No trouble with the curve

By Jacob Knabel on Apr. 5, 2019 in Baseball

By his own admission, Jake Fosgett was little more than an average high school pitcher. His ultra-slender build and, in his own words, “not very good” junior and senior prep seasons did little to catch the eye of college recruiters. Fortunately for the native of Carlsbad, Calif., a certain coach from a school in Nebraska happened to notice him.

Baseball scouting is an inexact science, but Concordia University head baseball coach Ryan Dupic saw something in the then 6-foot-2 right-hander during a showcase in California. The way Fosgett spun that breaking ball made Dupic’s eyes light up.

“He was about 135 pounds and he came out to pitch (during the showcase),” Dupic said. “A group of us coaches were taking turns evaluating pitchers. I just saw the way the ball came out of his hand. He threw a really crisp breaking ball. It was some other coach’s turn to evaluate and I could tell he wasn’t paying attention so I budged in to evaluate so I could talk to Jake afterwards. I just felt like this guy’s got a chance to be really good.”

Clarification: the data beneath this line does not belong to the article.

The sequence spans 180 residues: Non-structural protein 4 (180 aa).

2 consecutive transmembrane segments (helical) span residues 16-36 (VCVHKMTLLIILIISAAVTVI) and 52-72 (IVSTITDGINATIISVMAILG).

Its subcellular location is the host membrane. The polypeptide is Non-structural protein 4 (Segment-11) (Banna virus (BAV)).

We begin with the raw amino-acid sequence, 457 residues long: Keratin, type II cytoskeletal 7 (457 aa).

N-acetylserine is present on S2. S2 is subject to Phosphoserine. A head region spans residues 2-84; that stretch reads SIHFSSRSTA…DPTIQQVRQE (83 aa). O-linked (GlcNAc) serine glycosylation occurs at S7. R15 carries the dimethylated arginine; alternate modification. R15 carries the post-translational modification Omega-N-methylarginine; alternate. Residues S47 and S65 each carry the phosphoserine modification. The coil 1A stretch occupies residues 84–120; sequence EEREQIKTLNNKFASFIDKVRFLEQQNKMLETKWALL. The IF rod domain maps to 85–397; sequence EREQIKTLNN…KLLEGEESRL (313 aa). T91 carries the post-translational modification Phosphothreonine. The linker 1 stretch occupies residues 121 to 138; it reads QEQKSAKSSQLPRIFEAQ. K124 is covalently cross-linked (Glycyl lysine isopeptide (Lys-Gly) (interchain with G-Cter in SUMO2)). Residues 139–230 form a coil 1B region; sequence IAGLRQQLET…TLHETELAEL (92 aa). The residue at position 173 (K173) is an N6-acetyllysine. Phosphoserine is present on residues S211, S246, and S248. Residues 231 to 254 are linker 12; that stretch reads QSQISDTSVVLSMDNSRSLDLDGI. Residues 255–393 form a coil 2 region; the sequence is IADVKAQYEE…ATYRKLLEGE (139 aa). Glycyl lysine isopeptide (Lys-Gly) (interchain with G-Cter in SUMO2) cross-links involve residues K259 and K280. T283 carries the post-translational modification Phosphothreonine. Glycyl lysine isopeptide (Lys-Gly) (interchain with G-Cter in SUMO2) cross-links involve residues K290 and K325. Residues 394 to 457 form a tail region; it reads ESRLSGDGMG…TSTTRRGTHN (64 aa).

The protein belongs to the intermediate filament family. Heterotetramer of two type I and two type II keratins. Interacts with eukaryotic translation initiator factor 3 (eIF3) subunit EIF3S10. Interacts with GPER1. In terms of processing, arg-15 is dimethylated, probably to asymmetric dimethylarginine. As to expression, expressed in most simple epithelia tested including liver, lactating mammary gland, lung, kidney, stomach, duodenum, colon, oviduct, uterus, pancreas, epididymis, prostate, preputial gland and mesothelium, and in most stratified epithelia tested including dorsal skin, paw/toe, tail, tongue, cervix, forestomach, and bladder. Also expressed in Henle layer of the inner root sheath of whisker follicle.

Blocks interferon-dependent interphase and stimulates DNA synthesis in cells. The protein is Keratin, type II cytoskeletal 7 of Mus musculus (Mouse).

Fosgett turned out to be at the right place at the right time. Asked if anyone else showed interest in him for college baseball, Fosgett quickly replies with a simple, “No.” Not a single one – other than Concordia. Dupic has a keen eye for pitching and for projecting arms like his into the future. That curveball was too good to ignore.

That curve also made it too difficult to leave Fosgett in the bullpen, where he resided as both a freshman and sophomore for the Bulldogs. The 15 innings he threw in 2018 were not enough to maximize the value that Fosgett brings to the table. Now 31 appearances into his college career, Fosgett has honed swing-and-miss stuff that has resulted in 101 strikeouts in 75.1 innings at Concordia. Over his last three starts (three complete games), he has allowed a grand total of one run.